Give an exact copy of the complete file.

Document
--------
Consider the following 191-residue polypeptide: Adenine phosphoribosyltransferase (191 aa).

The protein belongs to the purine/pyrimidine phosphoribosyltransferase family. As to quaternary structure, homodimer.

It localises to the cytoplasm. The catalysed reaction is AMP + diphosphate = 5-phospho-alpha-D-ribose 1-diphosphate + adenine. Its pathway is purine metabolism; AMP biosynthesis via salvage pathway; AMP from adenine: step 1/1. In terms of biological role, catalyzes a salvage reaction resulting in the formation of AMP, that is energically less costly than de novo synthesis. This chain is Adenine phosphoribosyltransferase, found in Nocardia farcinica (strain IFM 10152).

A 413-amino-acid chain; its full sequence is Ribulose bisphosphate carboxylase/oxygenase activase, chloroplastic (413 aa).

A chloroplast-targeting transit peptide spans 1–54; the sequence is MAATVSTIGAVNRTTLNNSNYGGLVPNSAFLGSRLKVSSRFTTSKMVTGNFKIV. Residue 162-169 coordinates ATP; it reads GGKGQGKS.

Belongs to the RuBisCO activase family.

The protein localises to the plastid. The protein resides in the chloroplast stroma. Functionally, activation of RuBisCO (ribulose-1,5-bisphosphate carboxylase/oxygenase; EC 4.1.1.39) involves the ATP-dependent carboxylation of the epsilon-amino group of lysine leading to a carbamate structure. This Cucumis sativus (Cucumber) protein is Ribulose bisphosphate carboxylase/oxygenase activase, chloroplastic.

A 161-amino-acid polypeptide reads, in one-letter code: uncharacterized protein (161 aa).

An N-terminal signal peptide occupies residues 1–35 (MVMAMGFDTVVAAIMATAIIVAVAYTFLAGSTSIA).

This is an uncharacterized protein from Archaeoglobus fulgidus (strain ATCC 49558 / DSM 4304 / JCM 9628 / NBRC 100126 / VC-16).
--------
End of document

Consider the following 191-residue polypeptide: Adenine phosphoribosyltransferase (191 aa).

The protein belongs to the purine/pyrimidine phosphoribosyltransferase family. As to quaternary structure, homodimer.

It localises to the cytoplasm. The catalysed reaction is AMP + diphosphate = 5-phospho-alpha-D-ribose 1-diphosphate + adenine. Its pathway is purine metabolism; AMP biosynthesis via salvage pathway; AMP from adenine: step 1/1. In terms of biological role, catalyzes a salvage reaction resulting in the formation of AMP, that is energically less costly than de novo synthesis. This chain is Adenine phosphoribosyltransferase, found in Nocardia farcinica (strain IFM 10152).

A 413-amino-acid chain; its full sequence is Ribulose bisphosphate carboxylase/oxygenase activase, chloroplastic (413 aa).

A chloroplast-targeting transit peptide spans 1–54; the sequence is MAATVSTIGAVNRTTLNNSNYGGLVPNSAFLGSRLKVSSRFTTSKMVTGNFKIV. Residue 162-169 coordinates ATP; it reads GGKGQGKS.

Belongs to the RuBisCO activase family.

The protein localises to the plastid. The protein resides in the chloroplast stroma. Functionally, activation of RuBisCO (ribulose-1,5-bisphosphate carboxylase/oxygenase; EC 4.1.1.39) involves the ATP-dependent carboxylation of the epsilon-amino group of lysine leading to a carbamate structure. This Cucumis sativus (Cucumber) protein is Ribulose bisphosphate carboxylase/oxygenase activase, chloroplastic.

A 161-amino-acid polypeptide reads, in one-letter code: uncharacterized protein (161 aa).

An N-terminal signal peptide occupies residues 1–35 (MVMAMGFDTVVAAIMATAIIVAVAYTFLAGSTSIA).

This is an uncharacterized protein from Archaeoglobus fulgidus (strain ATCC 49558 / DSM 4304 / JCM 9628 / NBRC 100126 / VC-16).